Dear Lou Piniella,
Cheer up! Not that you’re too down or anything. The Cubs just got caught in a cold spell. You and I both know it’s just another season and it won’t be long again ‘til the hot, dry Arizona air entertains the extensive professional warm-up we call “spring training.” The Cubs were the best team this year, and no decadent, hackneyed locker room champagne party thrown for the winner of television’s World Series is going to say otherwise.
You may find, as I have, that you can take solace in the most statistically sound method for determining the best team: the regular season. Postseason, schmostseason. The playoffs aren’t a big enough sample to tell anything, really. They’re just a few names thrown into a hat being drawn out slowly enough to enthrall a television audience. Eff the World Series, man. It’s just a name that doesn’t mean what it used to back when men were men and home runs were scarce.
Let’s face it: baseball, wonderful and patriotic though it may be, ain’t what it used to be. Never again will Ty Cobb jump into the stands and beat up a fan who has no hands. Never again will the field be so unkempt that Walter Johnson’s piddly ground ball hit a small rock in the infield grass and jump over the third baseman’s head, scoring the winning run in the last game of the now-defunct Washington Senators’ only World Series championship. Never again will a fat, hot-dog-eating, beer-guzzling patron of this good country’s brothels be the best player in the game year after year.
So what am I saying? Not much, really, except that the time when each league’s team with the best regular season record played in the World Series correlates to a time when baseball was funny and whimsical. Whereas the modern era, where four teams from each league get to play a special tournament, correlates to baseball players being fine-tuned boring machines made of steroids and listlessness. This means when a player shows any hint of quirkiness, he must be praised as being quite a character, even if this is only because he did a little jig in the middle of Fenway, as Jonathan Papelbon did last year. Me, I prefer Milton Bradley with his incensed, wide-eyed stare. Milton Bradley does not like his cheese moved. Milton Bradley will fight you. Did you see when he hit that grand slam that one time? He was mighty pleased with himself. He acted as if he had just slam-dunked a basketball against three clones of Wilt Chamberlain.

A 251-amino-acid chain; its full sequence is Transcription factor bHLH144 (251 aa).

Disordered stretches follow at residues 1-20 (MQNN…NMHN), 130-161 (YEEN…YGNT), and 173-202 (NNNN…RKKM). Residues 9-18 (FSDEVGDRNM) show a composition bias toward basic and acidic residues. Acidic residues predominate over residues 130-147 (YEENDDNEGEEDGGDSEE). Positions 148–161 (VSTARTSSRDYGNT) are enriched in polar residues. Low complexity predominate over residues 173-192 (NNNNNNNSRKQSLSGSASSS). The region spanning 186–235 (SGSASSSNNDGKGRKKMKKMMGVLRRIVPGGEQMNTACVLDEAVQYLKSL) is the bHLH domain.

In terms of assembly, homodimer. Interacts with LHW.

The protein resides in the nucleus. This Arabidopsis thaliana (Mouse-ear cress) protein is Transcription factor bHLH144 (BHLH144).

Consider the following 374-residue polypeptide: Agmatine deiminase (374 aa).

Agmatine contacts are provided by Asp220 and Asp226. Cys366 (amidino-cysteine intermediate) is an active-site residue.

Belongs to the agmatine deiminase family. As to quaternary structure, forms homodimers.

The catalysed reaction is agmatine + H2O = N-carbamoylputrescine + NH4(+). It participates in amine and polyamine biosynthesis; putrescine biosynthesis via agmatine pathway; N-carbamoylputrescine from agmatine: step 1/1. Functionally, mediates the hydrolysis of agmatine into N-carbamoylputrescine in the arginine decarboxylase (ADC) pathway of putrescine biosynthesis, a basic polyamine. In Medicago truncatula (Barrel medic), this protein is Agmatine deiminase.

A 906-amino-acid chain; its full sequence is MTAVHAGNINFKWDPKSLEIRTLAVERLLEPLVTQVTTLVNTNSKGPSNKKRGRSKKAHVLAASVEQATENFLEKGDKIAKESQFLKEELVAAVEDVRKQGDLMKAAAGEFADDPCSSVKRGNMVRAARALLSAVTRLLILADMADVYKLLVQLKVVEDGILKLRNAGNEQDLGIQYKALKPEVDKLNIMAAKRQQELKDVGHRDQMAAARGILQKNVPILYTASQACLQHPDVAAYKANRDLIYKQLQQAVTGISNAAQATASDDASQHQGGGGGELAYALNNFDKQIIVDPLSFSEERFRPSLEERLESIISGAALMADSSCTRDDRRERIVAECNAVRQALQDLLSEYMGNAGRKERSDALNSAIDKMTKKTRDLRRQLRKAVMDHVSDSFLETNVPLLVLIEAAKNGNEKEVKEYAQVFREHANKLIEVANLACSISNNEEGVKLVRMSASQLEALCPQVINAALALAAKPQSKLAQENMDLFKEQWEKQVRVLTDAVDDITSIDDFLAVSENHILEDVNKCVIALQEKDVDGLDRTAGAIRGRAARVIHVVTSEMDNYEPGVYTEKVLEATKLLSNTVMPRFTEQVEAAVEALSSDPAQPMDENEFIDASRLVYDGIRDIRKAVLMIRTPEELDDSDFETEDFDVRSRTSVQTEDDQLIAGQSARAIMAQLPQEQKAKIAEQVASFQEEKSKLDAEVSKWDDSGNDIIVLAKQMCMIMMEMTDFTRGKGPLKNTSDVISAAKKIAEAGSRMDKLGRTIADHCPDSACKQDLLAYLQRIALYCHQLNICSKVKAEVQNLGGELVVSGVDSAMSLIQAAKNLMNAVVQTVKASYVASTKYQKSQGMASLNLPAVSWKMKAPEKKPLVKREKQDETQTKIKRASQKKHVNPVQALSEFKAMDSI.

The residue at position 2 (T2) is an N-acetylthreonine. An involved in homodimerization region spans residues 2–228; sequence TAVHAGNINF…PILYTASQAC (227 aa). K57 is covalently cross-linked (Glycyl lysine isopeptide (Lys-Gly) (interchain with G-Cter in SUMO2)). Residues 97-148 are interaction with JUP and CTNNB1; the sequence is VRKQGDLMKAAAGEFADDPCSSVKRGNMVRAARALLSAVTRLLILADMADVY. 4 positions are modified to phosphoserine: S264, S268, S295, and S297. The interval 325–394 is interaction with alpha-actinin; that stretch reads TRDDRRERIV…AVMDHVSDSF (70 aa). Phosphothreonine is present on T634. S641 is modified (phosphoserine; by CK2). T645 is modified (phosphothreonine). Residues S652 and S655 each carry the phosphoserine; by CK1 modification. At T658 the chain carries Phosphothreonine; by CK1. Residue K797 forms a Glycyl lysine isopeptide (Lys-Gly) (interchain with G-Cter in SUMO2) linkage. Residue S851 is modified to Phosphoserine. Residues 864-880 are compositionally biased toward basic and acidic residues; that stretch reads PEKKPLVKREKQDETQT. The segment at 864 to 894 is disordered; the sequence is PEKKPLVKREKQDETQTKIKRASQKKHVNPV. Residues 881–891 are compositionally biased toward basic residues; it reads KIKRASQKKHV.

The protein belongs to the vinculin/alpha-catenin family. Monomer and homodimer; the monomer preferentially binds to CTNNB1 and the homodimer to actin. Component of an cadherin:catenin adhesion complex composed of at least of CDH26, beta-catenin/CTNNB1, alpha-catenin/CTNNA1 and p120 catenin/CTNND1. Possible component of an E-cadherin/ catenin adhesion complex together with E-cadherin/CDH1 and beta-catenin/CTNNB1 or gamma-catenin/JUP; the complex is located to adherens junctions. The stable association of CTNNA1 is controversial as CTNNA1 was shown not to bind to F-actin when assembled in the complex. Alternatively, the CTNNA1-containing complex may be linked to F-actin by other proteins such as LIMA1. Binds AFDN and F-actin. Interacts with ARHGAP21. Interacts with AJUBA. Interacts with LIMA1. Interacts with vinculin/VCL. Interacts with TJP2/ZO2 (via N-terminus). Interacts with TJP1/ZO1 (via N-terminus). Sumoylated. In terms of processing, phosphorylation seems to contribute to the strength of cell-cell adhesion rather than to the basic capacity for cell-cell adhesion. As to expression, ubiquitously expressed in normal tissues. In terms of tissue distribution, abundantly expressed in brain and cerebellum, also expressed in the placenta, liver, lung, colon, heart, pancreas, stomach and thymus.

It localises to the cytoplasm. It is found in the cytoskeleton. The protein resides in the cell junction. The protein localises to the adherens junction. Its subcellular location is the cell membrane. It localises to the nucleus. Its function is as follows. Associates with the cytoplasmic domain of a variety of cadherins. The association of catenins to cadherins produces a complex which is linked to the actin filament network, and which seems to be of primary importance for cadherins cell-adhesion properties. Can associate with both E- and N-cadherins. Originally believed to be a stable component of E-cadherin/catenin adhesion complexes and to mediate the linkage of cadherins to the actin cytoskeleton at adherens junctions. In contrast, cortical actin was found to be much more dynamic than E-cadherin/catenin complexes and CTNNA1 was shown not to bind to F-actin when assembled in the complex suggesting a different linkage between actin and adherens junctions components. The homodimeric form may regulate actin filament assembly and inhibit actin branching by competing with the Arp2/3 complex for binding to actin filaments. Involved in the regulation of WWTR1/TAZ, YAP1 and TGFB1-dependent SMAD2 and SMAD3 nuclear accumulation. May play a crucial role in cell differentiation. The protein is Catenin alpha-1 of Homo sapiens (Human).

But Milton Bradley is just touchy. Ty Cobb was playing with the pain of his mother having murdered his father in cold blood with him watching. Milton Bradley will beat you up, but Ty Cobb would cold murder you and your family if they happened to be there that day. We need more players like that, don’t we Lou? Players like that make stories, and baseball needs more stories, because if there are no stories, there is no reason for Cubs fans to remember the 2008 season. Remember the Black Sox of 1919? Nowadays, no team would ever take money from gamblers to throw the World Series because they’re all so well paid. And what’s up with that, Lou? Why do these physically fit simpletons make so much damn money? If I had all that money, I’d spend it on better dog food for all our nation’s dogs. You should see some of the crap people feed their dogs. Table scraps? You really think the spaghetti you have every night is giving your terrier/Dalmatian/cocker spaniel/Labrador retriever mix all the vitamins and minerals it needs?
But I digress. Wait, from what did I digress? Well, so maybe I’ve just gone on a free-associative rant for the past 600 words or so, but here is what I do know: the Cubs were the best team in baseball in 2008 because 162 games is going to show that so much better than a tournament that exists just for the purpose of generating revenue. Think about it, Lou: A player only gets between four and six at-bats for every average nine innings, so there really needs to be a big-ass sample size in order for there to be any conclusive evidence of anything. That is my argument. Basically just here, in this last paragraph. What happened to our baseball, Lou?
Yours in no-sense no-nonsense,
Ernest G. “Wildcat” LoBue